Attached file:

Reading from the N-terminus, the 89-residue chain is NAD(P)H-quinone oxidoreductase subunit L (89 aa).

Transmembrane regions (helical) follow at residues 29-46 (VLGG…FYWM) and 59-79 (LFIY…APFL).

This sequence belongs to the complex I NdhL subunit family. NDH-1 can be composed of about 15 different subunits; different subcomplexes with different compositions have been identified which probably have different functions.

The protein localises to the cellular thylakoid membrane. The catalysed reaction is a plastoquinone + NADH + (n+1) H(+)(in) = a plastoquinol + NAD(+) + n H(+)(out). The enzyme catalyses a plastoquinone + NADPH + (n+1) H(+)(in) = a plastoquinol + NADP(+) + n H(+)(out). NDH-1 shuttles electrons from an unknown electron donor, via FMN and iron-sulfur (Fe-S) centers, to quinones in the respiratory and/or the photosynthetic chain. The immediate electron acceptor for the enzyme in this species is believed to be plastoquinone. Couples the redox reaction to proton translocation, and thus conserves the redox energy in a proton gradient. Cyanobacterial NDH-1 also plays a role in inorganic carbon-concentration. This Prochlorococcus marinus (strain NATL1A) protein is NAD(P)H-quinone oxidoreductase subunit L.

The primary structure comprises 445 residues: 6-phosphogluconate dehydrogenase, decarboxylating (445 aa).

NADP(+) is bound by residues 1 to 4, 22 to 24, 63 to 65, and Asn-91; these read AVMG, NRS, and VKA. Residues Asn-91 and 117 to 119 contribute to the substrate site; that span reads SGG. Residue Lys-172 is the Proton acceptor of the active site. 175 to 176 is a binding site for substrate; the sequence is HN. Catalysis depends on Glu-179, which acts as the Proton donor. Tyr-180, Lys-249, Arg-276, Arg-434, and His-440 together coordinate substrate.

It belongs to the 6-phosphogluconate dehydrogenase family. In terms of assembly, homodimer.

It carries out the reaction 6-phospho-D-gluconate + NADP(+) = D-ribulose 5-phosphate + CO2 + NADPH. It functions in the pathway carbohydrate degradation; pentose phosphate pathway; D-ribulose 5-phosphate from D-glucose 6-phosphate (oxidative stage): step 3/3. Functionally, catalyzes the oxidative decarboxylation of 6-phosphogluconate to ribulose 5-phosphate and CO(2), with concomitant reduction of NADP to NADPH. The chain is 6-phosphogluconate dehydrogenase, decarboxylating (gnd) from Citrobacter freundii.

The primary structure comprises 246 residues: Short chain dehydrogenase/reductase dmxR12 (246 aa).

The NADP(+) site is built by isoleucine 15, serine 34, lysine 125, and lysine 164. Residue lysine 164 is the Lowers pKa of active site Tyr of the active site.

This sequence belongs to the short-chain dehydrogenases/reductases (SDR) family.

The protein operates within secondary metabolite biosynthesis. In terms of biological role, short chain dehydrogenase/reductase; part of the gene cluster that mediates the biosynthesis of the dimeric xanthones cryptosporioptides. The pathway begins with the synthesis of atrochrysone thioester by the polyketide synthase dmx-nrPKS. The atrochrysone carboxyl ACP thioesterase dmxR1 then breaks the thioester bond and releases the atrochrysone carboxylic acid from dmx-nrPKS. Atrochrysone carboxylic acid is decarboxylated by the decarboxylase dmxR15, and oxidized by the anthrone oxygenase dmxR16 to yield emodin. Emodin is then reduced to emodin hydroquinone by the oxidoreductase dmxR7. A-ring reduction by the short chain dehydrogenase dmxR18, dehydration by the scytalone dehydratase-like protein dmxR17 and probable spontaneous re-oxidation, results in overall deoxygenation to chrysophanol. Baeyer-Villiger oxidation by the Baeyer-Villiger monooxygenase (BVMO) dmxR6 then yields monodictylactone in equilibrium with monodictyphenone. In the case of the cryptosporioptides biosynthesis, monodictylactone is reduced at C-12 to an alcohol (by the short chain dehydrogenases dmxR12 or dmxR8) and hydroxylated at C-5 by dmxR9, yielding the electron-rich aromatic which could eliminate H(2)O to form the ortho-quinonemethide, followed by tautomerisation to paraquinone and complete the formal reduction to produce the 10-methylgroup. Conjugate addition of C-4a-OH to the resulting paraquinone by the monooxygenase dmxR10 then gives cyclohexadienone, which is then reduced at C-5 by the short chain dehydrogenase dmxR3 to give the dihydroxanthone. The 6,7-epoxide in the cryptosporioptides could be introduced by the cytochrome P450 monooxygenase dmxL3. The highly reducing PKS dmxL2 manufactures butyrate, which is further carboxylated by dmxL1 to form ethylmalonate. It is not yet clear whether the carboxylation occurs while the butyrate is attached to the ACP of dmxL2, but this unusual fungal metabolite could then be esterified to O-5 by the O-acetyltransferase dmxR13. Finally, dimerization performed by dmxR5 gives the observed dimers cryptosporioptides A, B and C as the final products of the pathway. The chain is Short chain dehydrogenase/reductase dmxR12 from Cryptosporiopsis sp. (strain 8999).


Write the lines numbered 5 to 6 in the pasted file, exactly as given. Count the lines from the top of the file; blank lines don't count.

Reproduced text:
The primary structure comprises 445 residues: 6-phosphogluconate dehydrogenase, decarboxylating (445 aa).

NADP(+) is bound by residues 1 to 4, 22 to 24, 63 to 65, and Asn-91; these read AVMG, NRS, and VKA. Residues Asn-91 and 117 to 119 contribute to the substrate site; that span reads SGG. Residue Lys-172 is the Proton acceptor of the active site. 175 to 176 is a binding site for substrate; the sequence is HN. Catalysis depends on Glu-179, which acts as the Proton donor. Tyr-180, Lys-249, Arg-276, Arg-434, and His-440 together coordinate substrate.